The dominance of some health plans in many markets has placed physicians in an untenable bargaining position, the American Medical Association contends. The AMA is using a report that backs up that position in the hope of persuading the the U.S. Department of Justice to take a closer look at health plan mergers and acquisitions.
In doing so, the AMA uses the Herfendahl-Hirschman Index of Competition (HHI), which is a mathematically derived index of market concentration that is used by the DOJ in its evaluation of competition. The AMA uses the HHI in presenting its case that in "many parts of the country, health insurance markets are dominated by a few companies that have significant power over the marketplace."
Markets with an HHI greater than 1,200 are considered concentrated, and the DOJ may restrict some mergers and acquisitions in those markets.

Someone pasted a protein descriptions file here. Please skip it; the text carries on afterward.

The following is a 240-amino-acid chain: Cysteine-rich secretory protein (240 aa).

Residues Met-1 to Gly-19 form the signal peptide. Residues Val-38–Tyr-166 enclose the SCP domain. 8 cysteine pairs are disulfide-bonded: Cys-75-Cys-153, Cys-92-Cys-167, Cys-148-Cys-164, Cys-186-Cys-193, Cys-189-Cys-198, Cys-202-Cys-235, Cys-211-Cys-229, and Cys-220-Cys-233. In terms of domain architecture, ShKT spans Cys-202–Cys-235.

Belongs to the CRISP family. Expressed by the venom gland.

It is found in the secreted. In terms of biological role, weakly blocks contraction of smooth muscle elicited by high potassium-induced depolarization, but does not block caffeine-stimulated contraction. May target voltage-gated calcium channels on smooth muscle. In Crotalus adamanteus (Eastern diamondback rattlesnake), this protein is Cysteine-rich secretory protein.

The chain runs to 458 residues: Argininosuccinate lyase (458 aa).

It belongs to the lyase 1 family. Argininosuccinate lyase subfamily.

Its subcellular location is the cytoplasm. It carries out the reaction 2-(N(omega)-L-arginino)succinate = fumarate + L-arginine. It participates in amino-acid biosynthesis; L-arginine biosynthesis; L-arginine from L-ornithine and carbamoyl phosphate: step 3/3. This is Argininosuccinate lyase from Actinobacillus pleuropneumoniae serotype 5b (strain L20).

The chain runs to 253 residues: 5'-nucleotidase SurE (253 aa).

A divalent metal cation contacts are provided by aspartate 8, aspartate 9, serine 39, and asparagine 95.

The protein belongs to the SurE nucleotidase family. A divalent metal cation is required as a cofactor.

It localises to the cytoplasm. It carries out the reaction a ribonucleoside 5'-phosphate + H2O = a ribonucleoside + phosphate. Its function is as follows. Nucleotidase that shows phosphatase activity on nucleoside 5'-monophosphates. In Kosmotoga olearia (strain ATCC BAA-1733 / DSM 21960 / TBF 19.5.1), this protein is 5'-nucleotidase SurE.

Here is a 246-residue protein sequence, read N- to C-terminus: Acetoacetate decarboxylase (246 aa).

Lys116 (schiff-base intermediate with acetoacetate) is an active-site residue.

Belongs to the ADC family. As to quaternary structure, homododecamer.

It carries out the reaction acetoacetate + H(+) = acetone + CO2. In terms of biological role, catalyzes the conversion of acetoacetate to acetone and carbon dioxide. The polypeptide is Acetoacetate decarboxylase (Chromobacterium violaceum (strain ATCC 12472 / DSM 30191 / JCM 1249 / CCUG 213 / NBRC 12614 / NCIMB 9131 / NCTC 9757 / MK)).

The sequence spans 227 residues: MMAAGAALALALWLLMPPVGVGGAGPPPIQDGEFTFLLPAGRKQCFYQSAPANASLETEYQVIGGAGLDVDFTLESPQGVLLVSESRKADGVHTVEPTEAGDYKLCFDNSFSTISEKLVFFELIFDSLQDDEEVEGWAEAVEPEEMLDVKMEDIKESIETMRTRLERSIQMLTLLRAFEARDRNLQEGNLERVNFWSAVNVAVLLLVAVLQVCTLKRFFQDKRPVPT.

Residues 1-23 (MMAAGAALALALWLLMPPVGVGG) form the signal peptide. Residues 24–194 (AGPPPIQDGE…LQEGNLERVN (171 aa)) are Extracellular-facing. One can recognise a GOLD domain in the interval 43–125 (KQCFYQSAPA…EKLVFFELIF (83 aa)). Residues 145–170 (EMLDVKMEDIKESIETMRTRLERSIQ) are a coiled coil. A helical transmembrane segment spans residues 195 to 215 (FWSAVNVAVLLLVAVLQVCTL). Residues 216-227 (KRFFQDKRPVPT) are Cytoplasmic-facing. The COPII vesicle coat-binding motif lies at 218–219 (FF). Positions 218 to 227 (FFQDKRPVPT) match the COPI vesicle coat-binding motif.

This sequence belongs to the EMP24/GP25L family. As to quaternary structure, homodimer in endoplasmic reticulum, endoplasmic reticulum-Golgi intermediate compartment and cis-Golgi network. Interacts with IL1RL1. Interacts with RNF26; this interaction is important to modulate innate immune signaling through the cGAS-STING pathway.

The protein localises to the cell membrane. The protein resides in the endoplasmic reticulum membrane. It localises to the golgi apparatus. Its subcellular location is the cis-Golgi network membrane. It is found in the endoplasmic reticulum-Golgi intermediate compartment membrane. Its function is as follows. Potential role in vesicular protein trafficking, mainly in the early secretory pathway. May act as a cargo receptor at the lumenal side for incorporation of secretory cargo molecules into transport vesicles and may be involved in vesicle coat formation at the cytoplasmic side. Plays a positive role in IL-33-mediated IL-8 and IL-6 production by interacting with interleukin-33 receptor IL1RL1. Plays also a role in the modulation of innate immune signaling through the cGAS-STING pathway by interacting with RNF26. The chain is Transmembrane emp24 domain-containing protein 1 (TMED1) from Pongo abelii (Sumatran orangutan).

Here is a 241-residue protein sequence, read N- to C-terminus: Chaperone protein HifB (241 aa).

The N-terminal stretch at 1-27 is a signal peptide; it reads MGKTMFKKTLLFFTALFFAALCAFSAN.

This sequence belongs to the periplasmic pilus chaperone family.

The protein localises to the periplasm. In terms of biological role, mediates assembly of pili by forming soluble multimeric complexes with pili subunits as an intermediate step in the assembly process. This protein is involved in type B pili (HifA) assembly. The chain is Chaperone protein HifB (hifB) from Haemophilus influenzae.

Markets with an HHI greater than 1,800 are considered highly concentrated. The DOJ "will not usually approve mergers and acquisitions in highly concentrated markets if there is even a slight impact on the HHI."
The AMA contends that "those physicians whose practices depend most heavily on patients covered by a particular insurer are most exposed to the potential for unreasonable contract terms and anticompetitive reimbursement rates."
Highly concentrated markets and dominant insurers (combined HMO/PPO products)
SOURCE: "COMPETITION IN HEALTH INSURANCE: A COMPREHENSIVE STUDY OF U.S. MARKETS," AMERICAN MEDICAL ASSOCIATION, CHICAGO, 2002